Cannabis is a genus of flowering plant within the family Cannabaceae. Cannabis can contain up to 483 known compounds including over 113 known cannabinoids. Our bodies produce cannabinoids endogeously, or internally, called endocannabinoids. These endocannabinoids help to promote general homeostasis. Cannabinoids work by binding directly to cannabinoid receptors within our bodies, the same types of receptors endocannabinoids bind with. At present, there are five recognized cannabinoids produced endogenously throughout the body: Arachidonoylethanolamine (anandamide), 2-arachidonoyl glycerol (2-AG), 2-arachidonyl glyceryl ether (noladin ether), virodhamine, N-arachidonoyl-dopamine (NADA). At least 113 different cannabinoids have been isolated from the Cannabis plant which are also known as phytocannabinoids.
There are at least 2 species within Cannabaceae, Cannabis indica and Cannabis sativa L. with another possible species Cannabis ruderalis under dispute.
The Cannabis indica, is indicative of its short, bushy stature and sedating, narcotic-like highs. Cannabis Indica is typically native to the Hindu Kush Mountains in India, Pakistan, and Afghanistan.
The Cannabis sativa L., indicative of its tall, lanky structure and invigorating, cerebral highs. Cannabis Sativa L. is native to the Central Asia north of the Himalayas but can be found nearly all over the world, except Antartica.
The Cannabis ruderalis, has more in common with Cannabis sativa L. than Cannabis Indica with a tall, lanky structure. What sets it apart is its ability to autoflower which helps in regions where sunlight can last for most of the day and night. Cannabis Ruderalis is native to the Central and Eastern Europe as well as Russia.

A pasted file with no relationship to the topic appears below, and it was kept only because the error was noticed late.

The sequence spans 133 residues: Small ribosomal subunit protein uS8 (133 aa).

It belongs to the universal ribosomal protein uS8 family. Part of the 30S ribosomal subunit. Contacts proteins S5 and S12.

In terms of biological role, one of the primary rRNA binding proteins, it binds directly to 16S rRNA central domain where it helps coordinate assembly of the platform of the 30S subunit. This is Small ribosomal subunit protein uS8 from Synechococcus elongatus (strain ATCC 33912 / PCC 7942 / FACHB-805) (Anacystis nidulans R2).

The Endocannabinoid System is a group of special receptor within our bodies. Cannabis creates feelings of psychoactivity and euphoria because of the abundance of CB1 receptors mostly located in our brains. Other cannabinoids like Cannabidiol, or CBD, bind with the CB2 receptor. Cannabinoids and the CB1 and CB2 Receptors There are 2 major cannabinoid receptors in our bodies, the CB1 and CB2. Pyschoactive cannabinoids like Delta 9 Tetrahydrocananbinol, or ?9 THC, bind with the CB1 receptor and regulate mood and motivation. Other cannabinoids like Cannabidiol, or CBD, bind with the CB2 receptor which are more abundant.
There are 2 major cannabinoid receptors in our bodies, the CB1 and CB2. Pyschoactive cannabinoids like Delta 9 Tetrahydrocananbinol, or ?9 THC, bind with the CB1 receptor and regulate mood and motivation. Other cannabinoids like Cannabidiol, or CBD, bind with the CB2 receptor which are more abundant throughout the immune system and related organs, such as the tissues of the spleen, tonsils, and thymus gland. They are also common in the brain, although they do not appear as densely as CB1 sites and are found on different types of cells.